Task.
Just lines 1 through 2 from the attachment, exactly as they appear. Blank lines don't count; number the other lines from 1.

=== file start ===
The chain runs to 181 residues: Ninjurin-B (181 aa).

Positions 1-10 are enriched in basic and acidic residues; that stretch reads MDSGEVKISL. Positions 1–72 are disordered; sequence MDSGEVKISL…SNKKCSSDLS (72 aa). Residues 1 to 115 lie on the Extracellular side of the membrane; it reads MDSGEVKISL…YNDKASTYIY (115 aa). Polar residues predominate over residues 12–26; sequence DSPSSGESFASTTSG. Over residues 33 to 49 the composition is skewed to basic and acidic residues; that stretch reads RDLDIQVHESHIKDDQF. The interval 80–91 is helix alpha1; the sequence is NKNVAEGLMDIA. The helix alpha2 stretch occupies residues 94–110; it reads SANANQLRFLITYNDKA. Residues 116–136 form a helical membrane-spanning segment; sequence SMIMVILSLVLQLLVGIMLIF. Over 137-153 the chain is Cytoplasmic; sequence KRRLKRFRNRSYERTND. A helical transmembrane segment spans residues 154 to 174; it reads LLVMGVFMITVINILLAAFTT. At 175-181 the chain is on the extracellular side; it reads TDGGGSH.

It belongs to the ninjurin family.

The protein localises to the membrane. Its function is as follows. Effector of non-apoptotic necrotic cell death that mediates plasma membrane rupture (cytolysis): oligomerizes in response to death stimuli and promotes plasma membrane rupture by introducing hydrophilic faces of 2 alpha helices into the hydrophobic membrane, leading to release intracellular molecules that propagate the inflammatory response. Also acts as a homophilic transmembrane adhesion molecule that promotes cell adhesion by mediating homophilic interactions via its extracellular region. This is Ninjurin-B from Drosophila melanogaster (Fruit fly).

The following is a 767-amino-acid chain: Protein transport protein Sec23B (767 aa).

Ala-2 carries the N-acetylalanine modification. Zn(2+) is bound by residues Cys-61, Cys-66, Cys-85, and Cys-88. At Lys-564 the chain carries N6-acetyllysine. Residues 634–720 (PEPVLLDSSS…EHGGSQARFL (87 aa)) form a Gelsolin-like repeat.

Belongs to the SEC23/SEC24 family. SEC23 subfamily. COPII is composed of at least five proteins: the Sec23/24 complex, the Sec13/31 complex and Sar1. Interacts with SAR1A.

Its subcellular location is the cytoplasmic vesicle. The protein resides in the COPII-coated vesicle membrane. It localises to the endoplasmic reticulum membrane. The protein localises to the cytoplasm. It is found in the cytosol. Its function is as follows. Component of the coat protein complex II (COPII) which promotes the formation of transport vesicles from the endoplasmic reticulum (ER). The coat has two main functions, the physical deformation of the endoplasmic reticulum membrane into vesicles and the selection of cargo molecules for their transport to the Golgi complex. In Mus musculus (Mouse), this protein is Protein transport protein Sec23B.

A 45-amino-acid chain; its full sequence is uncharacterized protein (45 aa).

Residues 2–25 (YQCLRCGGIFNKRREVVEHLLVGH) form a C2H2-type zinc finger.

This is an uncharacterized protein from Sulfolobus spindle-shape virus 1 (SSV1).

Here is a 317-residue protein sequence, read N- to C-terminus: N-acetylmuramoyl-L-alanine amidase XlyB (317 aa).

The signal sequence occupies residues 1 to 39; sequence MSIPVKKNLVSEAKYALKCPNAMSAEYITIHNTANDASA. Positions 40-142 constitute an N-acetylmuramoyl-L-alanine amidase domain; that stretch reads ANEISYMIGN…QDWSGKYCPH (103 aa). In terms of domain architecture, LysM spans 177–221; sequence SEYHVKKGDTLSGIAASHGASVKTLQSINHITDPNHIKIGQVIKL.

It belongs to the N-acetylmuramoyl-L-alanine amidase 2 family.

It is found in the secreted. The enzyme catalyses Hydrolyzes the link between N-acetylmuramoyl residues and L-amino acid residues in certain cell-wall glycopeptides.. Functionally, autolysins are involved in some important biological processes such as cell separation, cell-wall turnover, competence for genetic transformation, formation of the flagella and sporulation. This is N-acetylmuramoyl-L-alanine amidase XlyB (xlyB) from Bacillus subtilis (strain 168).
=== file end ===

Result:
The chain runs to 181 residues: Ninjurin-B (181 aa).

Positions 1-10 are enriched in basic and acidic residues; that stretch reads MDSGEVKISL. Positions 1–72 are disordered; sequence MDSGEVKISL…SNKKCSSDLS (72 aa). Residues 1 to 115 lie on the Extracellular side of the membrane; it reads MDSGEVKISL…YNDKASTYIY (115 aa). Polar residues predominate over residues 12–26; sequence DSPSSGESFASTTSG. Over residues 33 to 49 the composition is skewed to basic and acidic residues; that stretch reads RDLDIQVHESHIKDDQF. The interval 80–91 is helix alpha1; the sequence is NKNVAEGLMDIA. The helix alpha2 stretch occupies residues 94–110; it reads SANANQLRFLITYNDKA. Residues 116–136 form a helical membrane-spanning segment; sequence SMIMVILSLVLQLLVGIMLIF. Over 137-153 the chain is Cytoplasmic; sequence KRRLKRFRNRSYERTND. A helical transmembrane segment spans residues 154 to 174; it reads LLVMGVFMITVINILLAAFTT. At 175-181 the chain is on the extracellular side; it reads TDGGGSH.